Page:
What is Velo-cardio-facial Syndrome?
Velocardiofacial Syndrome, also known as VCFS or as 22q11.2 Syndrome or as DiGeorge Syndrome, is the most common syndrome associated with cleft palate. Approximately 1 in 2,000-5,000 children are born with VCFS. Characteristics include:
- a long face with a prominent upper jaw
- flattening of the cheeks
- an underdeveloped lower jaw
- a bluish color below the eyes
- a prominent nose with narrow nasal passages
- a long thin upper lip and a down-slanting mouth
- cleft palate or submucous cleft palate
Why did this happen?
Velocardiofacial Syndrome is an autosomal dominant condition. Genetic studies of children with this condition show that a microscopic segment on the long arm of chromosome 22 is missing. The genetic test for diagnosis of this condition is called "FISH analysis" and can be performed in many medical centers. It is not because of anything the mother did or did not do during the pregnancy.
Will this happen to children I have in the future?
If neither parent has VCFS, the chances are small that other children will be born with VCFS. If one parent is affected, there is a 50% chance that he or she will pass VCFS to a child. Genetic testing can be done to identify the presence of VCFS.
What kinds of problems could my child have?
In addition to the physical characteristics common to VCFS, your child could have some of the following problems:
- multiple abnormalities of the heart
- learning disabilities in one or more areas
- hearing loss
- problems with speech
- leg pain
- extremes of behavior
Will my child need surgery?
Depending on the severity of Velocardiofacial Syndrome, your child may have some or all of the following surgeries:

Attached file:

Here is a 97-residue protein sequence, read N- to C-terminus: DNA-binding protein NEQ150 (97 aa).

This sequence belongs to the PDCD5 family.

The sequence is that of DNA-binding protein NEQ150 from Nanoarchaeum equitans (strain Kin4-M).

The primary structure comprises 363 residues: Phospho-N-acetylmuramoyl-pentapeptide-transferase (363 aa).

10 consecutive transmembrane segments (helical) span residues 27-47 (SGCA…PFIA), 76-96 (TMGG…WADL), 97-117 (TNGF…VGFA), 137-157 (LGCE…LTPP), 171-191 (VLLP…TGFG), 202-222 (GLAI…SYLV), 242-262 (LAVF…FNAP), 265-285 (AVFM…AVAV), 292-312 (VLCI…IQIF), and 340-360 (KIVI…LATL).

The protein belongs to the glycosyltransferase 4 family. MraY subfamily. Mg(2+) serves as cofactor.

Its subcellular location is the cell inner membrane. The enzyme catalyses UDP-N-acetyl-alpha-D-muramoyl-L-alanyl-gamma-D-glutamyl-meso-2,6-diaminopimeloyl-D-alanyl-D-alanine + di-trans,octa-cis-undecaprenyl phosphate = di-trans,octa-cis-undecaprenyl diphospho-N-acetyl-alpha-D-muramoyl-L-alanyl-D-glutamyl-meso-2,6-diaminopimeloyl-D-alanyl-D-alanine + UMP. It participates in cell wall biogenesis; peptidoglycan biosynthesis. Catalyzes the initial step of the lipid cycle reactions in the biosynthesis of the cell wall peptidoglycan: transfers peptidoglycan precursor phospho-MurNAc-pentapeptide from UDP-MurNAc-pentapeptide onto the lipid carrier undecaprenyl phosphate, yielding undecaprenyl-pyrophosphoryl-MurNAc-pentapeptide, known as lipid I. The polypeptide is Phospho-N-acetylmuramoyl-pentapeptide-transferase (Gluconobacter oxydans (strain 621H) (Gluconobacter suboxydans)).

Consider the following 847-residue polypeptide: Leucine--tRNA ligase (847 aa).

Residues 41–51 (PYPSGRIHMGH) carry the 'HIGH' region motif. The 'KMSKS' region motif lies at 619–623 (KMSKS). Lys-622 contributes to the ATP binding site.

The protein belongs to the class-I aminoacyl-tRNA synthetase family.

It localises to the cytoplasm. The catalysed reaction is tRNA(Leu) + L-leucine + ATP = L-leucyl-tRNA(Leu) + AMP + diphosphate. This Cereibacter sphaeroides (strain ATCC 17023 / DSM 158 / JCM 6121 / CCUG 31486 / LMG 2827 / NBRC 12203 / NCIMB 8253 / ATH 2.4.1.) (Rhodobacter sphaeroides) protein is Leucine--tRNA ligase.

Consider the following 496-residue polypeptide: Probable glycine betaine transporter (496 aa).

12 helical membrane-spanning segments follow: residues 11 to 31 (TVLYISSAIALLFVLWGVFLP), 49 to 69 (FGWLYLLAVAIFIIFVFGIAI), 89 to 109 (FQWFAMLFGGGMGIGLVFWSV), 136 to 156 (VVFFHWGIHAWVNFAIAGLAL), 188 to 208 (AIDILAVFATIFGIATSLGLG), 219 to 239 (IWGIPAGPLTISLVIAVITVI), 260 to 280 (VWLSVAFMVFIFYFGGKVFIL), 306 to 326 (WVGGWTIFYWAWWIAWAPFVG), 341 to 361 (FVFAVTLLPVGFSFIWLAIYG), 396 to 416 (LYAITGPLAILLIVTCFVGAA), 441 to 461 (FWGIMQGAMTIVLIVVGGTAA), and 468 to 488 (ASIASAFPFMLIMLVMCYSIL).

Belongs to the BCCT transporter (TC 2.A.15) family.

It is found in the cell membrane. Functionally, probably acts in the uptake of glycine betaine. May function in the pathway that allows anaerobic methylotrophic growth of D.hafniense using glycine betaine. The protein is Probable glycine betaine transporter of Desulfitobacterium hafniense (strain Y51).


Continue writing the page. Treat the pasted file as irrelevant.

- repair of the cleft palate
- repair of the lower jaw
- reconstructive surgery on the ear
- surgery to repair other facial features
New advances in procedures to treat Velocardiofacial Syndrome are constantly being developed. Be an advocate for your child!
How do I get help for my child?
Your child should be treated by a qualified craniofacial medical team at a craniofacial center. Currently, FACES has information on many of these teams. This is by no means a comprehensive list of all the craniofacial teams. Please contact FACES for details.
Am I alone?
No! There are many families and organizations who will be glad to talk with you and help you with information and support. Don't forget books, videos, and websites. The listing below will get you started.
FACES: The National Craniofacial Association
P. O. Box 11082
Chattanooga, TN 37401
We provide financial support for non-medical expenses to patients traveling to a craniofacial center for treatment. Eligibility is based on financial and medical need. Resources include newsletters, information about craniofacial conditions, and networking opportunities.
Virtual Center for VCFS
138 Solomon Seal Lane
Manlius, NY 13104
Excellent resource!! This very informative group was started by Dr. Robert Shprintzen and has grown quickly.
National Health Law Program
1101 14th Street, NW, Suite 405
Washington, DC 20005
Web site: www.healthlaw.org
Provides extensive information on health care law affecting families with children who have special health care needs.
Missing Genetic Pieces: Strategies for Living with VCFS, The Chromosome 22q11.2 Deletion
Written by Sherry Baker-Gomez.
A wonderful website and book, includes developmental, educational, financial and support issues. A comprehensive handbook for families with any genetic disorder or disability.
Book also available at www.amazon.com
Yahoo Family Support Group:
http://groups.yahoo.com/group/vcfsfamilysupportThis online discussion group is very active and can provide great non-medical support.
Children with Facial Difference: A Parent's Guide. Written by Hope Charkins, MSW.
Excellent resource for parents to help them cope with medical, emotional, social, educational, legal, and financial challenges presented by facial differences of their children. If you are unable to find this book in your bookstore, it is available on Amazon.com